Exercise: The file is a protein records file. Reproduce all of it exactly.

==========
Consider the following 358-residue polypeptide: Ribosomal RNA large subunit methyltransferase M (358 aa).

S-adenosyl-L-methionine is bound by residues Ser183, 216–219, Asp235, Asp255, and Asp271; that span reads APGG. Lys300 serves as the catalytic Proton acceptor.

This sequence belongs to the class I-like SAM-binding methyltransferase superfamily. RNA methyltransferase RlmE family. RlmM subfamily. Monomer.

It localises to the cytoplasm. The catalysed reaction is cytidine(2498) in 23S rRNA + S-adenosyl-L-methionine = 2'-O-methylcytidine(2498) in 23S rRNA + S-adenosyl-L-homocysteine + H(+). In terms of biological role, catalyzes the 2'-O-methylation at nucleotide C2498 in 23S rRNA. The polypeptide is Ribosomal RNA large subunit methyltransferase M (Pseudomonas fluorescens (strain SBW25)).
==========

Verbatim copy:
Consider the following 358-residue polypeptide: Ribosomal RNA large subunit methyltransferase M (358 aa).

S-adenosyl-L-methionine is bound by residues Ser183, 216–219, Asp235, Asp255, and Asp271; that span reads APGG. Lys300 serves as the catalytic Proton acceptor.

This sequence belongs to the class I-like SAM-binding methyltransferase superfamily. RNA methyltransferase RlmE family. RlmM subfamily. Monomer.

It localises to the cytoplasm. The catalysed reaction is cytidine(2498) in 23S rRNA + S-adenosyl-L-methionine = 2'-O-methylcytidine(2498) in 23S rRNA + S-adenosyl-L-homocysteine + H(+). In terms of biological role, catalyzes the 2'-O-methylation at nucleotide C2498 in 23S rRNA. The polypeptide is Ribosomal RNA large subunit methyltransferase M (Pseudomonas fluorescens (strain SBW25)).